If you're a regular at the gym, it's hard not to see the money to be made in the workout industry. Nike Dri-Fit clothing costs a small fortune, gym memberships can easily exceed $100 per month, and accessories like workout watches and bicycles can add up to thousands of dollars every year.
For investors, all that spending spells opportunity -- and sometimes from companies you might not expect. Here are my five top stocks for workout warriors to invest in.
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Garmin fenix 2. Image: Garmin.
Garmin If you've ever done a triathlon, an open water swim, or a marathon, you know about Garmin , the maker of GPS watches, golf range finders, and even fishfinders. Despite the growth of GPS capabilities on devices like Apple's iPhone, Garmin still offers capabilities that competitors can't.
As much as Apple and Google's Android want to overtake Garmin in smartwatches, Garmin has a niche that will be harder to overtake than it may seem. Garmin devices are rugged enough to endure events like the Ironman and specific enough for aviation and sailing. Despite its challengers, Garmin has a place with athletes for years to come.
Nike It's tough to overstate how important Nike is to athletes. The company plays a part in nearly every major athletic market and it's become the de facto equipment provider for a lot of training gear. Dri-Fit is a common product in any gym, and Nike shoes, shirts, shorts, and compression gear are a staple in any workout warrior's wardrobe.
What's impressive about Nike is its ability to enter new markets and engineer a product that's equal to or better than competitors. Before Tiger Woods, Nike barely had a presence in golf and today it's one of the biggest players in golf apparel and equipment. In running it has always played second fiddle to brands like New Balance, but it has been getting better at designing products for running as well.
With the brand awareness Nike has and the engineering prowess to dominate any market it chooses, Nike should be a staple for any workout warrior's portfolio.
Under Armour If any company could push Nike from its perch atop athletic gear, it would be Under Armour . The company is a major competitor in athletic clothing and has had an impressive launch in the shoe business, where it started from scratch just a few years ago.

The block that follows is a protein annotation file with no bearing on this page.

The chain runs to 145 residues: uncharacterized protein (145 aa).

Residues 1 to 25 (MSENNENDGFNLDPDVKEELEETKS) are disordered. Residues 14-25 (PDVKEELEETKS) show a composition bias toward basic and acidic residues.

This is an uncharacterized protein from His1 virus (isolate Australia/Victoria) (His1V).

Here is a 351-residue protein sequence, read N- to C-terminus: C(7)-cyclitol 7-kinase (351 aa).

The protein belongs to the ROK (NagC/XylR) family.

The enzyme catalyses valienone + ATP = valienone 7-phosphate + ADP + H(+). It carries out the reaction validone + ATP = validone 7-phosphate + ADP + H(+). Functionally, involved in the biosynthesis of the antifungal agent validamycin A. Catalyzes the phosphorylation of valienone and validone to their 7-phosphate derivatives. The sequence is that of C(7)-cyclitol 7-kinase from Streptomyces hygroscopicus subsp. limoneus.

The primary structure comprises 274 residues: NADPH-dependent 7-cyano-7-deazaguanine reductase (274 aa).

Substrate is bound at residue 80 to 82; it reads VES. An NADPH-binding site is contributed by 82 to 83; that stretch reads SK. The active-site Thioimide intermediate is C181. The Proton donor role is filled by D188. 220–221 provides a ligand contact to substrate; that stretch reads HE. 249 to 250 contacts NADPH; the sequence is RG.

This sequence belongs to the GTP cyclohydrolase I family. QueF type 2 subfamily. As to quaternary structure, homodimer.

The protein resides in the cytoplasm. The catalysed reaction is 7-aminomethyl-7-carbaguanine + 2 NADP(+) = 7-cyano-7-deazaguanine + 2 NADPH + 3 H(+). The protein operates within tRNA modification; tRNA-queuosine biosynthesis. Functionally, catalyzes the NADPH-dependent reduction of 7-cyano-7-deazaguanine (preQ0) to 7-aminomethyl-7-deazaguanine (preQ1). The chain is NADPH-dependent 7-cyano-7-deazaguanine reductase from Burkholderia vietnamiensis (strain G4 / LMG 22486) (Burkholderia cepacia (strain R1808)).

But the workout warrior also may recognize Under Armour's booming app business: a field where the company has invested hundreds of millions of dollars to become a leader. Over the last two years, Under Armour has bought MapMyFitness, My Fitness Pal, and Endomondo for $710 million.
Under Armour's apps are now a go-to for tracking everything from your workouts to what you're eating. No doubt, Under Armour will also be a big provider of apps to new devices like the Apple Watch.
Fitness is built into the functionality of every Apple Watch. Image: The Motley Fool.
Apple Every one of the companies I've mentioned so far had one thing in common: They all make apps for Apple products.
The iPhone has become a go-to fitness item whether you're downloading data from your Garmin watch or tracking a run on your iPhone. New products like the Health app and the Apple Watch will only integrate Apple further into the fitness scene.
For Apple, it helps that CEO Tim Cook is a fitness buff, so he understands what features and devices athletes want. And Apple doesn't have to intentionally design much fitness functionality in itself. It can rely on thousands of developers to do the hard lifting creating value in the fitness business and Apple will benefit from selling devices.
Whole Foods When it comes to staying healthy, Whole Foods Market is the first name on many workout warriors' grocery lists. The company's business is built around providing fresh, organic, and healthy foods for its consumers, which people will pay a premium for. It's no coincidence that a resurgence in people thinking about their health has happened as Whole Foods has grown. The company is simply riding a larger health trend happening in the U.S. today.
Whole Foods will have its competitors in the health food space, but it has such a lead in terms of brand awareness and infrastructure that investors should put this stock first when it comes to food for before or after your workouts.
The health trend isn't going away After decades of Americans getting less healthy, the country now seems to be swinging in the other direction. Marathons, triathlons, mountain climbing, and all kinds of other workout activities are growing in popularity and people are spending billions of dollars each year on the gear they need to work out. These are five of the best stocks for the workout warrior and they'll continue to ride this healthy trend for years into the future.
The article 5 Great Stocks For Workout Warriors originally appeared on Fool.com.
John Mackey, co-CEO of Whole Foods Market, is a member of The Motley Fools board of directors. Travis Hoium owns shares of Apple. The Motley Fool recommends Apple, Google (A shares), Google (C shares), Nike, Under Armour, and Whole Foods Market. The Motley Fool owns shares of Apple, Google (A shares), Google (C shares), Nike, Under Armour, and Whole Foods Market. Try any of our Foolish newsletter services free for 30 days. We Fools may not all hold the same opinions, but we all believe that considering a diverse range of insights makes us better investors. The Motley Fool has a disclosure policy.
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